An unexpected window into a world and a point of view I could never have imagined — I like it when books do that. This is about a decaying city, a falling-apart and burning-down city, and yet a vibrant one. A life spent almost in one place, written from the same building where he grew up. It is about surviving and continuing on after the end of empire, this Turkish word of huzun (apologies that I don’t have the special characters to write this correctly) and I couldn’t help but compare it to Gilroy’s work on melancholy, while he has much more literary comparisons. But it is a fascinating wander through a city, a world, a language, a childhood. Some things I liked:
In Turkish we have a special tense that allows us to distinguish hearsay from what we’ve seen with our own eyes; when we are relating dreams, fairy tales, or past events we could not have witnessed…(8)
This made me think of Trouillot, how our language forms our ways of thinking of the past, and this is particularly interesting in thinking of history as both its events and its narration…
These are nothing like the remains of great empires to be seen in Western cities, preserved like museums of history and proudly displayed. The people of Istanbul simply carry on with their lives amongst the ruins. Many Western writers and travellers find this charming. But for the city’s more sensitive and attuned residents, these ruins are reminders that the present city is so poor and confused that it can never again dream of rising to the same heights of wealth, power and culture. It is no more possible to take pride in these neglected dwellings, in which dirt, dust and mud have blended into their surroundings, than it is to rejoice in the beautiful old wooden houses that as a child I watched burn down one by one (91).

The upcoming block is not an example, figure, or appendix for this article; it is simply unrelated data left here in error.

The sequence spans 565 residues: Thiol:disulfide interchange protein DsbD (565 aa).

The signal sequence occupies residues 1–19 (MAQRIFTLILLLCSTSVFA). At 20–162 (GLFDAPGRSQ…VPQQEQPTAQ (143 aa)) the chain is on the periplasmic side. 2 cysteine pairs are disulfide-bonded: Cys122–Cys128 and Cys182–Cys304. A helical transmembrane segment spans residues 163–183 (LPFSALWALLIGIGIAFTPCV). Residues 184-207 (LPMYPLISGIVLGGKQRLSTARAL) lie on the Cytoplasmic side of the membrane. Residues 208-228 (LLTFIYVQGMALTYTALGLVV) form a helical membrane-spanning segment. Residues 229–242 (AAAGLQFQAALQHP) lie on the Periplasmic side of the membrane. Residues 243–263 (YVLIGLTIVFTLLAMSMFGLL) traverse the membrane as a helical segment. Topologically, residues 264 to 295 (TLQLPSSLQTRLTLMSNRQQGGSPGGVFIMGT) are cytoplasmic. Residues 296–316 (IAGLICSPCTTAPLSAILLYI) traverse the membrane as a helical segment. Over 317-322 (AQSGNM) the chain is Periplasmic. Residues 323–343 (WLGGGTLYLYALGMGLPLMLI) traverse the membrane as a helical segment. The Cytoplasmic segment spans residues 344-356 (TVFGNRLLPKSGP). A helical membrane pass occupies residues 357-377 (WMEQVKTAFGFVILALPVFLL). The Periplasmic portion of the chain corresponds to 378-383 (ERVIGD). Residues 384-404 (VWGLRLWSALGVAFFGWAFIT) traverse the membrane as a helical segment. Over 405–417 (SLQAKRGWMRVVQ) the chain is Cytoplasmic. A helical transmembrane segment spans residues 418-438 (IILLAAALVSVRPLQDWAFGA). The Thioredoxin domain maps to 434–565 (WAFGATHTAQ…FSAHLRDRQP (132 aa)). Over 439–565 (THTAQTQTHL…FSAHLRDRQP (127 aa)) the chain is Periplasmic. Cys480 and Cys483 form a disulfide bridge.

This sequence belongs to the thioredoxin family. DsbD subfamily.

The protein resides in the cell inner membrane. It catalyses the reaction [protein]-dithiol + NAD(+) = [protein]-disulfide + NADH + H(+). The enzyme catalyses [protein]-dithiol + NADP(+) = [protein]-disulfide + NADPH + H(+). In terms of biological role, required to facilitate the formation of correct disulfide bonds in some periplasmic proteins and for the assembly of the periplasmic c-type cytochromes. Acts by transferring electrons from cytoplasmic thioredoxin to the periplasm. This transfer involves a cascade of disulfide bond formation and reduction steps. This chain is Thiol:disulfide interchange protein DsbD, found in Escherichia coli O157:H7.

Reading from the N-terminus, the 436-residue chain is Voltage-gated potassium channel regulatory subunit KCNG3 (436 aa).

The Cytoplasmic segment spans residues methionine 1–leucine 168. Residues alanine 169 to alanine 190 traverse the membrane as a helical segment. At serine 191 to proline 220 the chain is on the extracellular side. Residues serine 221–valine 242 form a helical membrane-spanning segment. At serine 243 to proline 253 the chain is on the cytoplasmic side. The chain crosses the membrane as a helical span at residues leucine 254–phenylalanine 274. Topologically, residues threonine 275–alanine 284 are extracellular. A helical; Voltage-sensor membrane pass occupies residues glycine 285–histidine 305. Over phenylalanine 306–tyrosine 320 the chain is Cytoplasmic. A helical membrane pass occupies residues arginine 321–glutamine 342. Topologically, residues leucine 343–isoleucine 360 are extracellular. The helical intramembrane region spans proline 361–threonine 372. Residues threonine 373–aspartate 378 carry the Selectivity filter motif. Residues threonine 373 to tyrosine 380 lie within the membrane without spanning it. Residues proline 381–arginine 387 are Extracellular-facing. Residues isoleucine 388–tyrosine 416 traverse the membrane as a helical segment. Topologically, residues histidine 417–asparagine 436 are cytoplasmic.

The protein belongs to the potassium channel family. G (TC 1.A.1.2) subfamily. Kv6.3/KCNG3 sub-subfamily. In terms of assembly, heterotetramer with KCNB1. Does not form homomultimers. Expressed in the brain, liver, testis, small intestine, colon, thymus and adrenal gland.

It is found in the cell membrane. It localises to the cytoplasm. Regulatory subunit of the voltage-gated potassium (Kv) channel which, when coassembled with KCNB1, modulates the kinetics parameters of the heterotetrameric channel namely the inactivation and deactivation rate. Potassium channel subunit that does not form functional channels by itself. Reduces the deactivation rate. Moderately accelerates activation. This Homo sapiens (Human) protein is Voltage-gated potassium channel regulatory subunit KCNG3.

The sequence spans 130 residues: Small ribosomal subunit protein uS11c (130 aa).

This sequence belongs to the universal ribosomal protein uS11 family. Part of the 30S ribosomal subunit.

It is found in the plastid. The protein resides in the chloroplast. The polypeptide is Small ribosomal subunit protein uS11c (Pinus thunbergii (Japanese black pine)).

There is much here about the gaze, about being caught between East and West yet uncaught…
Why this fixation with the thoughts of Western travellers, what they did on visits to the city, what they wrote to their mothers? It’s partly that many times I’ve identified with a number of them (Nerval, Flaubert, de Amicis) and…it was by falling under their influence and arguing with them by turns that I forged my own identity. It’s also because so few of Istanbul’s own writers have paid their city any attention whatsoever.
Whatever we call it — false consciousness, fantasy, or old-style ideology — there is, in each of our heads, a half legible, half secret text that makes sense of what we’ve done in life. And for each of us in Istanbul, a large section of this text is given over to what Western observers have said about us. For people like me, Istanbullus with one foot in this culture and one in the other, the ‘Western traveller’ is often not a real person — he can be my own creation, my fantasy, even my own reflection. But being unable to depend on tradition alone as my text, I am grateful to the outsider who can offer me a complementary vision…So whenever I sense the absence of Western eyes, I become my own Westerner.
Istanbul has never been the colony of the Westerners who wrote about it, drew it, filmed it, and that is why I am not perturbed by (260) the use Western travellers have made of my past and my history and their construction of the exotic. Indeed, I find their fears ad dreams beguiling — as exotic to me as ours are to them — and I don’t look to them of entertainment or to see the city through their eyes, but also to enter into the full-formed world they’ve conjured up (261).
From one empire to another perhaps, lacking this colonial relationship, though surely more power dynamics are at work here? But I’ve been thinking a lot about this. One last quote:
Was this the secret of Istanbul — that beneath its grand history, its living poverty, its outward-looking monuments ad its sublime landscapes, its poor hid the city’s soul inside a fragile web? But here we have come full circle, for anything we say about the city’s essence, says more about our own lives and our own states of mind. The city has no centre other than ourselves (316).